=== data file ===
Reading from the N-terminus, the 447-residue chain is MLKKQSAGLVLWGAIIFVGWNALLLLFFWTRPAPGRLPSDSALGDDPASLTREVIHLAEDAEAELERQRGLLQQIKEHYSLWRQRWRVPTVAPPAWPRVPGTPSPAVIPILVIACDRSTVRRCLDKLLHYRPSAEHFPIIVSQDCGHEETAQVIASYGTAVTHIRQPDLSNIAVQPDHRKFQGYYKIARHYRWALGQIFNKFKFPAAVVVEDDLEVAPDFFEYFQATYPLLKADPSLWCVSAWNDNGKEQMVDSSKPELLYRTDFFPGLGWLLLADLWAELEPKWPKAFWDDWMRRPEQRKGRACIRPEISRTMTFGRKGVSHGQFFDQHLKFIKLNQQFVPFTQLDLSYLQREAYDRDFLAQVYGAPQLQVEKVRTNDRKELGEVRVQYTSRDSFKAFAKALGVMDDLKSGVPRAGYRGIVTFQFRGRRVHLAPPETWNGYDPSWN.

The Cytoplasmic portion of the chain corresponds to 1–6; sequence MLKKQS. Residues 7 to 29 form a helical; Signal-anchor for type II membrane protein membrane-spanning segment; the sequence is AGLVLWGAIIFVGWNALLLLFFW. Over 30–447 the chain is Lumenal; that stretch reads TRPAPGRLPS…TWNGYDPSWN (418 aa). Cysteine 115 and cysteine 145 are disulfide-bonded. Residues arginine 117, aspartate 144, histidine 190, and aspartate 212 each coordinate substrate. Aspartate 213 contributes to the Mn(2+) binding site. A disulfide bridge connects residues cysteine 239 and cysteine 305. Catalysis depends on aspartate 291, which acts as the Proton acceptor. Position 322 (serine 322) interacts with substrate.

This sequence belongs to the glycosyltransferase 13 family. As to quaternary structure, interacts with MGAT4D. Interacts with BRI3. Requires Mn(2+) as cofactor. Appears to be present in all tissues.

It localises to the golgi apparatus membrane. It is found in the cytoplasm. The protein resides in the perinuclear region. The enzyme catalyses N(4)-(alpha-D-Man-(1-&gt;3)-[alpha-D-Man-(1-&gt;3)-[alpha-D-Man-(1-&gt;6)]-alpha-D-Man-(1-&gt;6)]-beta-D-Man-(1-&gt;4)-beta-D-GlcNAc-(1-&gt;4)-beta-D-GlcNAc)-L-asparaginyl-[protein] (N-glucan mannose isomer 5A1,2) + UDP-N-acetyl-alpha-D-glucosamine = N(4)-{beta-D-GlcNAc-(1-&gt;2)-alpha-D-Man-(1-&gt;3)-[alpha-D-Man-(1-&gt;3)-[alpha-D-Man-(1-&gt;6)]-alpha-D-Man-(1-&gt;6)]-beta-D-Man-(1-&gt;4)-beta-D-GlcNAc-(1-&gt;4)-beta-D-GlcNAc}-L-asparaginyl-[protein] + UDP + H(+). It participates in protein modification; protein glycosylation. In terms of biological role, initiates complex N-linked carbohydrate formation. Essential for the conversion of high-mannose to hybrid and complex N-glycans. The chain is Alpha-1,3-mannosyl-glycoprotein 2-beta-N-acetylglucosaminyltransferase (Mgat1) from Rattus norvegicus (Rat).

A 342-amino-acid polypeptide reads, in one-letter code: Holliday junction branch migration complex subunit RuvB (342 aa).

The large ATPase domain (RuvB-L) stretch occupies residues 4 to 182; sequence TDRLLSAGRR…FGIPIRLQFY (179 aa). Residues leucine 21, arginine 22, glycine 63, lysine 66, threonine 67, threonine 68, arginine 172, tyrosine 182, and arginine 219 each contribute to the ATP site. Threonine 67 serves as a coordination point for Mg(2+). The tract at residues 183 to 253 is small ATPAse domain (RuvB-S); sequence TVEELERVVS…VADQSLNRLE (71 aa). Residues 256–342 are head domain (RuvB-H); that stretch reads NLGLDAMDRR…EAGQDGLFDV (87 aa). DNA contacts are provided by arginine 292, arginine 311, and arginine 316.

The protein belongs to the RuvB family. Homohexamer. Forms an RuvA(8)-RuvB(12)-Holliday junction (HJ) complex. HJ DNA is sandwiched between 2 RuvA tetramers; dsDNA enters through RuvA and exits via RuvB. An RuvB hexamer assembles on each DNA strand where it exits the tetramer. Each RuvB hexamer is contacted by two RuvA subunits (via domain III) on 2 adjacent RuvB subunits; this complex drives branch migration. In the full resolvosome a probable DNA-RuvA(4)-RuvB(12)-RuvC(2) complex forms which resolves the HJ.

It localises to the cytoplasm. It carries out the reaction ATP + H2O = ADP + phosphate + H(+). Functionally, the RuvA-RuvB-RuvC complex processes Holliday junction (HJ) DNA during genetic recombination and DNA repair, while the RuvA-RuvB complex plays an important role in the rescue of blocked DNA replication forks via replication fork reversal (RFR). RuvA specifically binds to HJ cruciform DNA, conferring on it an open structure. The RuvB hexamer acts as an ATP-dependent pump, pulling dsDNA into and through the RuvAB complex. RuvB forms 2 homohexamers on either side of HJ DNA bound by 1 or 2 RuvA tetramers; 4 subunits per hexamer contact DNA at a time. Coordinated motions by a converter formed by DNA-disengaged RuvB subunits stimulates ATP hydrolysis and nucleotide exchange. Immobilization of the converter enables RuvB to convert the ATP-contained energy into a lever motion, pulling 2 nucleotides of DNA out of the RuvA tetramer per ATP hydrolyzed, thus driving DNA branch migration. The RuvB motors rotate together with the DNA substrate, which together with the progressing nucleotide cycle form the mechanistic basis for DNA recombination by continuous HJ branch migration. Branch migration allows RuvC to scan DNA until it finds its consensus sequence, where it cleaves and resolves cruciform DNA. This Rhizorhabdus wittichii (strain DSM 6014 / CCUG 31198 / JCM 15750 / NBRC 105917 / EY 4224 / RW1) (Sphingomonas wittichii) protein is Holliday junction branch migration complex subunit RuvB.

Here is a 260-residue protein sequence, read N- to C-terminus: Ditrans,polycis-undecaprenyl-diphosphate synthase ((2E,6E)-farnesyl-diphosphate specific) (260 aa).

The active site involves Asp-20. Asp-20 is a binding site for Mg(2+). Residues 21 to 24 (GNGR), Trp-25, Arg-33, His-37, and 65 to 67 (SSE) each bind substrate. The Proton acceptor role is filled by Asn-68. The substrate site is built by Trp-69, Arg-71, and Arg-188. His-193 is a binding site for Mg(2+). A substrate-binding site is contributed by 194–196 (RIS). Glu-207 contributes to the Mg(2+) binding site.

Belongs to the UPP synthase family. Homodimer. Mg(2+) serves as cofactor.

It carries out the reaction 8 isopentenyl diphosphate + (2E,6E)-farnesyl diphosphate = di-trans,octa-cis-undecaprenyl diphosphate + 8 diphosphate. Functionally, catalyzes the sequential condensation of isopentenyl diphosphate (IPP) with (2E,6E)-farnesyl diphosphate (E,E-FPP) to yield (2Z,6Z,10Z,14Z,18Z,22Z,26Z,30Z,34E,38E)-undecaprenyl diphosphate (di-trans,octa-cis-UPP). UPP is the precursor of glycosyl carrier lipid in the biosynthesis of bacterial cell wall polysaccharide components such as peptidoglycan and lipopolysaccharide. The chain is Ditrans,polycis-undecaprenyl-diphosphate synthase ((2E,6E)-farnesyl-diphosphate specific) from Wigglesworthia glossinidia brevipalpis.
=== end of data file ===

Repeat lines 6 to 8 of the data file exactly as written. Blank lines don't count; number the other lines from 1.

The large ATPase domain (RuvB-L) stretch occupies residues 4 to 182; sequence TDRLLSAGRR…FGIPIRLQFY (179 aa). Residues leucine 21, arginine 22, glycine 63, lysine 66, threonine 67, threonine 68, arginine 172, tyrosine 182, and arginine 219 each contribute to the ATP site. Threonine 67 serves as a coordination point for Mg(2+). The tract at residues 183 to 253 is small ATPAse domain (RuvB-S); sequence TVEELERVVS…VADQSLNRLE (71 aa). Residues 256–342 are head domain (RuvB-H); that stretch reads NLGLDAMDRR…EAGQDGLFDV (87 aa). DNA contacts are provided by arginine 292, arginine 311, and arginine 316.

The protein belongs to the RuvB family. Homohexamer. Forms an RuvA(8)-RuvB(12)-Holliday junction (HJ) complex. HJ DNA is sandwiched between 2 RuvA tetramers; dsDNA enters through RuvA and exits via RuvB. An RuvB hexamer assembles on each DNA strand where it exits the tetramer. Each RuvB hexamer is contacted by two RuvA subunits (via domain III) on 2 adjacent RuvB subunits; this complex drives branch migration. In the full resolvosome a probable DNA-RuvA(4)-RuvB(12)-RuvC(2) complex forms which resolves the HJ.

It localises to the cytoplasm. It carries out the reaction ATP + H2O = ADP + phosphate + H(+). Functionally, the RuvA-RuvB-RuvC complex processes Holliday junction (HJ) DNA during genetic recombination and DNA repair, while the RuvA-RuvB complex plays an important role in the rescue of blocked DNA replication forks via replication fork reversal (RFR). RuvA specifically binds to HJ cruciform DNA, conferring on it an open structure. The RuvB hexamer acts as an ATP-dependent pump, pulling dsDNA into and through the RuvAB complex. RuvB forms 2 homohexamers on either side of HJ DNA bound by 1 or 2 RuvA tetramers; 4 subunits per hexamer contact DNA at a time. Coordinated motions by a converter formed by DNA-disengaged RuvB subunits stimulates ATP hydrolysis and nucleotide exchange. Immobilization of the converter enables RuvB to convert the ATP-contained energy into a lever motion, pulling 2 nucleotides of DNA out of the RuvA tetramer per ATP hydrolyzed, thus driving DNA branch migration. The RuvB motors rotate together with the DNA substrate, which together with the progressing nucleotide cycle form the mechanistic basis for DNA recombination by continuous HJ branch migration. Branch migration allows RuvC to scan DNA until it finds its consensus sequence, where it cleaves and resolves cruciform DNA. This Rhizorhabdus wittichii (strain DSM 6014 / CCUG 31198 / JCM 15750 / NBRC 105917 / EY 4224 / RW1) (Sphingomonas wittichii) protein is Holliday junction branch migration complex subunit RuvB.